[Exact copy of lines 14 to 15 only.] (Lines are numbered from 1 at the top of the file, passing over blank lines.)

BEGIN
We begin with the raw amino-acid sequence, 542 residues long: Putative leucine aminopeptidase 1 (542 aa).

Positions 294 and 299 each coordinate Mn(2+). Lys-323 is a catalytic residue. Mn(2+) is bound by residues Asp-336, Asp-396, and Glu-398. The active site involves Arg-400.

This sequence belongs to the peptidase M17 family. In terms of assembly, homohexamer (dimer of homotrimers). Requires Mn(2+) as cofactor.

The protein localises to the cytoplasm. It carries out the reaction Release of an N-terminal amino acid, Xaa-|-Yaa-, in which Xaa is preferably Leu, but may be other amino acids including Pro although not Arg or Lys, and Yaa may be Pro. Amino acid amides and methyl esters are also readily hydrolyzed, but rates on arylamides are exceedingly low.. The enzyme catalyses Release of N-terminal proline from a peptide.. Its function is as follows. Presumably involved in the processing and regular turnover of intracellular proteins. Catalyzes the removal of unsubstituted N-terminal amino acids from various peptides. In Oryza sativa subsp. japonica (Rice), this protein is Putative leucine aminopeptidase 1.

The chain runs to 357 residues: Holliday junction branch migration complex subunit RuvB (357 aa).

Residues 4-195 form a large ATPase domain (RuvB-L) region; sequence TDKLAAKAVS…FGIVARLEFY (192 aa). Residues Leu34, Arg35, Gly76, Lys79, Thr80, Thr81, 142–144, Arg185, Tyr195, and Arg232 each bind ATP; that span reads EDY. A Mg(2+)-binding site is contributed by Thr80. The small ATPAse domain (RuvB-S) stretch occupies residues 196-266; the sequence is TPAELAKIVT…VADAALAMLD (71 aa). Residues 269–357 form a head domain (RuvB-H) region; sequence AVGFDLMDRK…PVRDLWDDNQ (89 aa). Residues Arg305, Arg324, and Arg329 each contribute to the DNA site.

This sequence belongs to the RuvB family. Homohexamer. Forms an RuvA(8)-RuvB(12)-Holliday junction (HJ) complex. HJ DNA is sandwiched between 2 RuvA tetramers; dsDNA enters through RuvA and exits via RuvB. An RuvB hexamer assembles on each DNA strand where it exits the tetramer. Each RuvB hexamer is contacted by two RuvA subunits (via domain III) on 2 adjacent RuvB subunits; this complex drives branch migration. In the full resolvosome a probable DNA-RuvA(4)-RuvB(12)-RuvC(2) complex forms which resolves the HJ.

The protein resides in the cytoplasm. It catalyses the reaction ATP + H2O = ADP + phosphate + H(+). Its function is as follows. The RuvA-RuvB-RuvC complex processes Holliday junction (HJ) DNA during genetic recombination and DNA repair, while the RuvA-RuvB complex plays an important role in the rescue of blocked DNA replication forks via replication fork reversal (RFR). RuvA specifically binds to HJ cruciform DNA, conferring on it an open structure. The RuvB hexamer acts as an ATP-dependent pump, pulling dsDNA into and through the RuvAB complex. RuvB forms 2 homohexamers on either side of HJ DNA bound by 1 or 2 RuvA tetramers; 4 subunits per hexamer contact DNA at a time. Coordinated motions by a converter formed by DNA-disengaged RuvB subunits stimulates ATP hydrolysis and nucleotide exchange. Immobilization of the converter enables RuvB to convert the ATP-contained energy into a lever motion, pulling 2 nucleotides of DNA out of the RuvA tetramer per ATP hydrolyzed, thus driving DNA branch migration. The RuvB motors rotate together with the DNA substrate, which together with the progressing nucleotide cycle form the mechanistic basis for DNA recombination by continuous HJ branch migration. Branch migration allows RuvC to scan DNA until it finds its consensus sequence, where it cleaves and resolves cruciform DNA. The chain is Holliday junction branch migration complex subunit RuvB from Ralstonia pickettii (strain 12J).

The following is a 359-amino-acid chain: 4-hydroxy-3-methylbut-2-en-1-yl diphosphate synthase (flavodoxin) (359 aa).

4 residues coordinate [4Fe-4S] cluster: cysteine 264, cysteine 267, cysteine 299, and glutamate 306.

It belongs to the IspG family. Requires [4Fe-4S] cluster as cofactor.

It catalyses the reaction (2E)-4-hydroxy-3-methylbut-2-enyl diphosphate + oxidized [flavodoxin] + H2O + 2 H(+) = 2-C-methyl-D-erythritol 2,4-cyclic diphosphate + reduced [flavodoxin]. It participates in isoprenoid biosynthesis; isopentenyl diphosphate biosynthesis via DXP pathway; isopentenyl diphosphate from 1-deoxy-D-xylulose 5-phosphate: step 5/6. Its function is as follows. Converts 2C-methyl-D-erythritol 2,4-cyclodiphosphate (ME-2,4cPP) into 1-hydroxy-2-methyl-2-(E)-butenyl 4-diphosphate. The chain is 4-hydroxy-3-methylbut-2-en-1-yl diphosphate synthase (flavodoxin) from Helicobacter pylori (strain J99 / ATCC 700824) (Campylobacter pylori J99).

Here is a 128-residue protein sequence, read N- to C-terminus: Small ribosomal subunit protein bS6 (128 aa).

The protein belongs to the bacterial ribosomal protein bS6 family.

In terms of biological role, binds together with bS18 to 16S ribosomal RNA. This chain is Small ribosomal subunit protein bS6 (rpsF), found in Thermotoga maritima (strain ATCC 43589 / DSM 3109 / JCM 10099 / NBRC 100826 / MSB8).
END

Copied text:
The protein belongs to the bacterial ribosomal protein bS6 family.

In terms of biological role, binds together with bS18 to 16S ribosomal RNA. This chain is Small ribosomal subunit protein bS6 (rpsF), found in Thermotoga maritima (strain ATCC 43589 / DSM 3109 / JCM 10099 / NBRC 100826 / MSB8).